With almost 40% of Canadians currently working from home during COVID-19, there is no doubt it will have a serious effect on the future of commercial buildings, retail and office space. How many people will continue to work remotely instead of returning to the office? Will we see many businesses not extending their leases once they expire?
Increase in Industrial Space
There will likely be an increase in e-commerce use post COVID-19, as people get more comfortable with the idea of delivering everything from groceries, to pre-made meals, to items for the home.
As e-commerce continues to gain popularity as a result of the virus, more warehouse industrial space will be required to house inventory. A shift towards online shopping means also having more inventory to prepare for possible disruption to the supply chain in the future. These changes will also lead to increased warehouse needs in smaller centres in order to fulfill consumer demand for next day or even same day shipping.
Flexible Working Space
Tenants, employees and guests will want to feel safe in commercial buildings. Hygiene and wellness will be a top priority, which will pressure existing commercial spaces to rethink their design. Buildings that highlight good ventilation and air filtering processes will be sought after.
Open concept office floorplans with cubicles will be an issue since co-workers are in close proximity to one another. This could lead to a new way of thinking about office space, finding a balance between private offices and open spaces that aren’t cramped. There will also likely be pressure on landlords to become more flexible with rental terms and collection models.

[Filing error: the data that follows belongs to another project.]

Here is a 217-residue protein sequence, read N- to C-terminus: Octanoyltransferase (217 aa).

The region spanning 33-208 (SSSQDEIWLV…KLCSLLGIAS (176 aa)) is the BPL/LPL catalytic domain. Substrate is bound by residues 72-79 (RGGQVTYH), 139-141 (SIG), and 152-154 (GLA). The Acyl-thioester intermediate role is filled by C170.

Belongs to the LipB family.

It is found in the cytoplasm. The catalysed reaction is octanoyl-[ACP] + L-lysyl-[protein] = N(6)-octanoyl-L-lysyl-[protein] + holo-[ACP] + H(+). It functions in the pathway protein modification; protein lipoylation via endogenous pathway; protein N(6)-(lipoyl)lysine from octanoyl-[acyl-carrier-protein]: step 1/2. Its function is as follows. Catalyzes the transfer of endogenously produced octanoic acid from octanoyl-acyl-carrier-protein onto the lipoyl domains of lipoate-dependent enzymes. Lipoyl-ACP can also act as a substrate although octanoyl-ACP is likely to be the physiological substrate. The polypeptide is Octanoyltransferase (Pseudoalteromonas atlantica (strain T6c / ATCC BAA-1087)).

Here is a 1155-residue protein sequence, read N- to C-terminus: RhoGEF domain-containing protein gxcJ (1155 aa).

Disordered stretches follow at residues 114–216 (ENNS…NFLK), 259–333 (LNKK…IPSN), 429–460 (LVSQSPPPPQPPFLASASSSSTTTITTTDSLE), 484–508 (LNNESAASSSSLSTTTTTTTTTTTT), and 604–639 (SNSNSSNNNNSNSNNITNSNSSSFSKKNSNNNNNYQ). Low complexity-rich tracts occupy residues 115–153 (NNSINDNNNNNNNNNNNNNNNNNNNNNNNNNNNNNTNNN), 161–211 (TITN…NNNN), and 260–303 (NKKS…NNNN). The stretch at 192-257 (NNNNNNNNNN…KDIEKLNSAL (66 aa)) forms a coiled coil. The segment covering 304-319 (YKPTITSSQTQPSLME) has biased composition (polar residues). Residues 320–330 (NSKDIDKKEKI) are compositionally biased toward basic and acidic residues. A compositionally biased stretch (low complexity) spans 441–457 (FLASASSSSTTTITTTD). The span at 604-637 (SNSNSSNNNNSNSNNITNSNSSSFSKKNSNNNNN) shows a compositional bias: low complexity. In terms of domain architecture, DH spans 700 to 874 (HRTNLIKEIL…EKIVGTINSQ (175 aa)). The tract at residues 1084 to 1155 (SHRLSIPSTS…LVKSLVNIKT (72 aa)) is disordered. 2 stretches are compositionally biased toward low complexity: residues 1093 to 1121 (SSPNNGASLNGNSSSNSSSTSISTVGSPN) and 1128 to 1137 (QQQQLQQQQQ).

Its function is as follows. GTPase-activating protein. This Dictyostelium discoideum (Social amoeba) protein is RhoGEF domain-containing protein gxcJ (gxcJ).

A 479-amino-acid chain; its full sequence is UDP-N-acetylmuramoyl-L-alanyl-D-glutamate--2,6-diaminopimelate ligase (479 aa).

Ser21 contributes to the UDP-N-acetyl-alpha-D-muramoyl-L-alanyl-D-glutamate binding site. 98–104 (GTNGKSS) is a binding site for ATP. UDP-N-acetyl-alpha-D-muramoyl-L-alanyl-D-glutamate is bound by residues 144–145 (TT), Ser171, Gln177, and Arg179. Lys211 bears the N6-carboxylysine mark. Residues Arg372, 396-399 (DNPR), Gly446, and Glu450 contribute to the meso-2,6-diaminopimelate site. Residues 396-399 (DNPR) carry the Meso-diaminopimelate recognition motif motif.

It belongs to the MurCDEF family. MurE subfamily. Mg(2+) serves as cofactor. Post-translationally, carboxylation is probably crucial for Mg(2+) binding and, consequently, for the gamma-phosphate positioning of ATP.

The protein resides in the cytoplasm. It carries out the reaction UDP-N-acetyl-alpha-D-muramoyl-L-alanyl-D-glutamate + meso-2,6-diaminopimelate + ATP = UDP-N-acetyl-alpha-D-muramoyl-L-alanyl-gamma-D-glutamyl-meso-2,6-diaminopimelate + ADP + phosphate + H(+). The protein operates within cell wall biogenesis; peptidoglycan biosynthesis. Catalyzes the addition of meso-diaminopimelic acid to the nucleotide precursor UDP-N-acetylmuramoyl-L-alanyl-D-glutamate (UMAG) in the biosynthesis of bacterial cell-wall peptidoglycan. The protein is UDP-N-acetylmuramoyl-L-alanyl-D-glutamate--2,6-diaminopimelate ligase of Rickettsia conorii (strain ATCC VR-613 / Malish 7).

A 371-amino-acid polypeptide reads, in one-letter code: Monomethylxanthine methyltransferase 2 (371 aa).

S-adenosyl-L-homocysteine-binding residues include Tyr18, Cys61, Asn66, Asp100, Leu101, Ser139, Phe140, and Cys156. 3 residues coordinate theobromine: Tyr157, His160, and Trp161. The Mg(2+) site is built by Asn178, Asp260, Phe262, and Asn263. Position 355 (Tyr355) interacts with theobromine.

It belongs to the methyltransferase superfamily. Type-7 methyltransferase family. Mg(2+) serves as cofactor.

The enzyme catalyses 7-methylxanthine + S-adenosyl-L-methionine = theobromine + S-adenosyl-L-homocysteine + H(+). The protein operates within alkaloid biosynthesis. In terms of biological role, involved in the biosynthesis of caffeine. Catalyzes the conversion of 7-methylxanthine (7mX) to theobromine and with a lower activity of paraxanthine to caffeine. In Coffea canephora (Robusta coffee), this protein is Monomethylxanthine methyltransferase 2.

Trouble for Small Businesses
Social distancing and lockdown orders have limited the ability for many smaller retail stores and restaurants to be able to operate. Even as small retail spaces begin to re-open, they have to limit the number of customers allowed in their store at any one time. In order to reduce dependency on labour, there could be an increased reliance on digital technology. Chatbots and in-store touch screens could be used for customer interaction and to help limit the number of employees needed to work in a store.
In addition to store traffic that is reduced by operating at a lower capacity, small businesses have also lost the professionals who would usually visit during their work day. If work from home orders continue, this could have negative implications on small businesses and restaurants that are located in core commercial districts. It could also mean an increase in traffic for small businesses that are located in the suburbs.
For insight into the difficulties of re-opening a restaurant in the midst of a pandemic, check out local Calgary restaurant, Prairie Dog Brewing’s, blog post.
The brokers at Fuse Insurance are experts in the real estate industry and are knowledgeable in recognizing and reducing exposures to property risk. Commercial property insurance is one of the most critical investments you can make to ensure the financial stability of your business. To get started on your quote today, contact us at 1-866-387-FUSE (3873) or visit our commercial real estate page.
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